Researchers FAQ

Sanguine Basics

Patients are found via several unique approaches depending on the therapeutic area and patient population. The primary methods used for patient recruitment includes partnering with non-profit organizations and online communities, social media outreach, and traditional online advertising. Currently, Sanguine has over 70,000 patients within our community.

Yes, patients are always compensated for their participation. Compensation amounts vary depending on the sample(s) being collected and the assumed length of the phlebotomist visit.

Sanguine exclusively recruits patients that reside within the United States, however, we have partnered within organizations all over the world to provide them with prospectively-collected biospecimens.

Sanguine is happy to offer the Patient Search Tool to allow for a quick review of our patient communities as well as our experience with them. Additionally, you can view the communities listed here.

Sanguine tiers their pricing based on the size of the patient population and the specificity of the desired inclusion/exclusion criteria. For example, a patient with rheumatoid arthritis (RA) will be easier to find than that of a patient with a rare genetic disease, resulting in a lower patient acquisition cost for patients with RA. Sample type does not have a significant impact on cost. The collection of whole blood, hair, and urine from a patient would be roughly the same cost as the collection of just whole blood from the same patient.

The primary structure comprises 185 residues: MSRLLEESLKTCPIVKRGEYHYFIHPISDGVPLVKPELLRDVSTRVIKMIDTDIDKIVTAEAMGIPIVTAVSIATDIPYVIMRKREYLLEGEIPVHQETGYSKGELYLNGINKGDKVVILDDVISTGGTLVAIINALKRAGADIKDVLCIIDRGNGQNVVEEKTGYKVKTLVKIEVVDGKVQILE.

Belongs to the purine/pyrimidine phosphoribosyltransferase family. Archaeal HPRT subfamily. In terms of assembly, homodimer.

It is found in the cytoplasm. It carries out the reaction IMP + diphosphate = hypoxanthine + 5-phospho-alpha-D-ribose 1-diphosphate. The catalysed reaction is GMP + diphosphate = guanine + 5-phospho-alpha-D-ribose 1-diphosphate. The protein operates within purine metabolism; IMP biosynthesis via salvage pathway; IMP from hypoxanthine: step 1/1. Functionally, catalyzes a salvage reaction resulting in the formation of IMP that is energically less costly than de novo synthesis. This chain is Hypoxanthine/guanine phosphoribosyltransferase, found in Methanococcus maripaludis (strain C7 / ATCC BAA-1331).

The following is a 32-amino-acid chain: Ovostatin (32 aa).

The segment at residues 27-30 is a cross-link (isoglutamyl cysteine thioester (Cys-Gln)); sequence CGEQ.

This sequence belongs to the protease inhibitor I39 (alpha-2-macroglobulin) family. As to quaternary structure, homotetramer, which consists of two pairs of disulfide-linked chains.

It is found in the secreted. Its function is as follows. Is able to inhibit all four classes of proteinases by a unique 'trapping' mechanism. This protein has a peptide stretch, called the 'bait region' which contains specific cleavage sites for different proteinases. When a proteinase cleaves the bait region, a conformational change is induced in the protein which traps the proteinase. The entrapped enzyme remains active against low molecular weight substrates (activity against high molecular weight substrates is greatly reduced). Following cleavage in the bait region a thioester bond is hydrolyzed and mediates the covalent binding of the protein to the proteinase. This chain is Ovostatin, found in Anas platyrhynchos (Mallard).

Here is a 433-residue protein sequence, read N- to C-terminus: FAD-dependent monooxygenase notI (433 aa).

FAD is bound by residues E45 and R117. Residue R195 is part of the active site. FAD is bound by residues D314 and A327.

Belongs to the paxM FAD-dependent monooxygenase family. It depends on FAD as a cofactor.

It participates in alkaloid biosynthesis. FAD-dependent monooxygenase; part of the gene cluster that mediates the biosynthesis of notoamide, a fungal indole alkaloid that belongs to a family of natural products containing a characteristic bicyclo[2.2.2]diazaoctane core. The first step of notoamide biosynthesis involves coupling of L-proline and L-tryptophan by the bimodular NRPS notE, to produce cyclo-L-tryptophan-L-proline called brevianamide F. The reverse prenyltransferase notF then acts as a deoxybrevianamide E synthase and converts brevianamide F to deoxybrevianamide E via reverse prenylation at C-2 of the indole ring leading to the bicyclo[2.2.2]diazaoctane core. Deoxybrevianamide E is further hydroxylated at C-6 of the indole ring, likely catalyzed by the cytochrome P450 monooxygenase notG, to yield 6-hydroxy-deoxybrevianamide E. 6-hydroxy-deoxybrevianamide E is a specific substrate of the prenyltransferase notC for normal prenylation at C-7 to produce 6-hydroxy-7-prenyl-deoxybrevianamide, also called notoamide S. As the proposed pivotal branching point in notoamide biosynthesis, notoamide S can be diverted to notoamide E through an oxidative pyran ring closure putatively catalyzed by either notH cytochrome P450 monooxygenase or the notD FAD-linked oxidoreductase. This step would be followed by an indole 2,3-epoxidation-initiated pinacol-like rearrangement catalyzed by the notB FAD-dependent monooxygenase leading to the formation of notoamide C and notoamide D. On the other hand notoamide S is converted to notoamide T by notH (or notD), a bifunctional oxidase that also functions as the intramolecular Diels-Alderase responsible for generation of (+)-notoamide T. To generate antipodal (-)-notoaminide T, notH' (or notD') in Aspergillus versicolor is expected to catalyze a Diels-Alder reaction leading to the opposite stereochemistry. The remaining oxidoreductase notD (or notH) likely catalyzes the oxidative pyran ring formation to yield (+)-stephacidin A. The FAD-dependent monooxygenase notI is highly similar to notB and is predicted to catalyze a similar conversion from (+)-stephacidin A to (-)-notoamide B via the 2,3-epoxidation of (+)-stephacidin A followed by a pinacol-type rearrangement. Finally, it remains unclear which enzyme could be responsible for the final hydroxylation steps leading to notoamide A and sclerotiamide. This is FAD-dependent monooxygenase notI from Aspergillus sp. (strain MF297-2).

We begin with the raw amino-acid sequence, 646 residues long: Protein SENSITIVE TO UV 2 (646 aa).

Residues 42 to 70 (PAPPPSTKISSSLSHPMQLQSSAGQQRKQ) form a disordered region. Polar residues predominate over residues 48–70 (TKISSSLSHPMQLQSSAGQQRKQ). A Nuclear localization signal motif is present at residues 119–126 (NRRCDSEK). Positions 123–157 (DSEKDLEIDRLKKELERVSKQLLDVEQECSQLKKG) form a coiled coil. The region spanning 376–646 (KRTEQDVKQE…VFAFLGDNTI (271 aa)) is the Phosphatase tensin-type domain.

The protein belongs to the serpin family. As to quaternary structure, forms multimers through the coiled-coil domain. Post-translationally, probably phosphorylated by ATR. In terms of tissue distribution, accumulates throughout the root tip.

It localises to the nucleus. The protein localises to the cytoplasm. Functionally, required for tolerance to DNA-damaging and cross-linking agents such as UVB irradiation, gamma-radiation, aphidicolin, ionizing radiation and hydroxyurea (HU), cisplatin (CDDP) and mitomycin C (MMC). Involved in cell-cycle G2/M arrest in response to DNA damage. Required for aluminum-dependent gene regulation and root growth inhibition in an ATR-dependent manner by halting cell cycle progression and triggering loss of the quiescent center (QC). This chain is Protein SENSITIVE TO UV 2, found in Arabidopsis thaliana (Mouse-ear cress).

Sanguine patients are considered healthy if they are in a state of general wellness, have no underlying or chronic conditions, and are not currently suffering from an infectious disease. See the benefits of healthy patients here.

Sanguine utilizes two internationally-recognized IRBs (Advarra and WCG IRB) for review and approval of all study protocols, specific study documentation, and study participant facing information.  Both Advarra and WCG IRB are organized and operates in compliance with: FDA, OHRP, and International Conference on Harmonization (ICH).

Sanguine operates under an electronic informed consent process which executes 21 CFR part 11 compliant e-signatures, and Sanguine systems interacting with study participant information are HIPAA-compliant.


All clients with an active Sanguine study will be given access to a SmartSheet portal which is updated in real time regarding patient recruitment, biospecimen collection, and sample delivery. Typically, clients will know about a week in advance of when to expect a sample delivery.